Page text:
Adding walnuts to a high-fat meal acutely improves FMD independently of changes in oxidation, inflammation, or ADMA. Both walnuts and olive oil preserve the protective phenotype of endothelial cells.

0 Bookmarks
 · 
127 Views
  • [Show abstract] [Hide abstract]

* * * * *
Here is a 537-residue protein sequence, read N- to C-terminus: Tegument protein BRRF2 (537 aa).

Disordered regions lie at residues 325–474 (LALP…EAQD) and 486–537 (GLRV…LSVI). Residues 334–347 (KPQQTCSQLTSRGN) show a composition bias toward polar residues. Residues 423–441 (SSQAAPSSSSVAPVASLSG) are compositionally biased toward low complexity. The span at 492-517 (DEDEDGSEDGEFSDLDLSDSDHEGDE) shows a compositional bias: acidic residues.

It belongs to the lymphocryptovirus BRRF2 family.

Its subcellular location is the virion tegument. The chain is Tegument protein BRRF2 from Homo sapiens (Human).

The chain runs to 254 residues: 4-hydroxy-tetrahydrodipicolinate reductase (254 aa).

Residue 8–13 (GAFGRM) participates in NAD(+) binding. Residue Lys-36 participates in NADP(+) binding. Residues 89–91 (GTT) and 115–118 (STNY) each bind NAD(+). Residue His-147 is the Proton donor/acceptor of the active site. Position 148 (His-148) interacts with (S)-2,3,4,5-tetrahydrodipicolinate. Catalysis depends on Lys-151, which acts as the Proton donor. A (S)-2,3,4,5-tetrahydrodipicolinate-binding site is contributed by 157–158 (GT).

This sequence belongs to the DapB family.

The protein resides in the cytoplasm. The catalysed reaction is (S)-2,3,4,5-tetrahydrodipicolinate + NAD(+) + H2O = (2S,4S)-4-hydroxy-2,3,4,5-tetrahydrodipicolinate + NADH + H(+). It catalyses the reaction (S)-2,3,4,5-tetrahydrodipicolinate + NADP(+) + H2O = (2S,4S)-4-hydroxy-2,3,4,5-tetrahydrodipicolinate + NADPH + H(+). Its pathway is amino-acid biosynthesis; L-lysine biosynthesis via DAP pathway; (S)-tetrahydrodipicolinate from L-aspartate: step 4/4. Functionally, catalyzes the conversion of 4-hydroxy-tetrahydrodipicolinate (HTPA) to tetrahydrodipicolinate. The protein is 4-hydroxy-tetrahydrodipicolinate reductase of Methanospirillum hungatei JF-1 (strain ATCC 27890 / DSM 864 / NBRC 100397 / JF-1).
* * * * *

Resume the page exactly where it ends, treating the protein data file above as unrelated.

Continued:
ABSTRACT: This study assessed the postprandial effects of high fat, high protein meals containing either palmolein or olive oil on endothelial function in overweight/obese men. 28 men (32-65 yr; 25-35 kg/m(2)) consumed, in random order 1 wk apart, isocaloric high protein, high fat meals (2791 kJ, 40 g protein (∼3 g l-arginine), 44 g fat, 21 g carbohydrate) prepared with either 40 g palmolein or 40 g olive oil after an overnight fast. The SFA:MUFA:PUFA ratio of the oils were: palmolein, 42:47:12; olive oil, 17:76:7. Brachial artery flow-mediated dilatation (FMD), circulating endothelial function markers, nitrotyrosine (oxidative stress marker), triglycerides, glucose and insulin were assessed pre-meal and hourly for 5 h. Mixed model procedures were used to analyze the data. Meal consumption increased serum triglycerides (time effect, P < 0.001); with no meal differences (meal × time interaction, P = 0.93). Serum insulin peaked 1 h post-consumption and returned to pre-meal concentrations by 5 h with both meals (time effect, P < 0.001; meal × time effect, P = 0.68). FMD, serum intercellular adhesion molecule-1 (ICAM-1) and E-selectin did not change (meal × time effect, P > 0.4). Olive oil transiently increased plasma nitrotyrosine after 1 h compared to palmolein (meal × time interaction, P = 0.002) whereas both meals increased serum vascular cell adhesion molecule-1 (VCAM-1) after 1 h (time effect, P < 0.001; meal × time interaction, P = 0.98). Both nitrotyrosine and VCAM-1 returned to pre-meal concentrations after 2 h. In the context of a high protein meal, palmolein similarly to olive oil did not affect postprandial endothelial function in overweight/obese men. Australian New Zealand Clinical Trials Registry (ANZCTR) (http://www.anzctr.org.au/default.aspx). Trial ID: ACTRN12613000136707. Copyright © 2015 Elsevier Ireland Ltd. All rights reserved.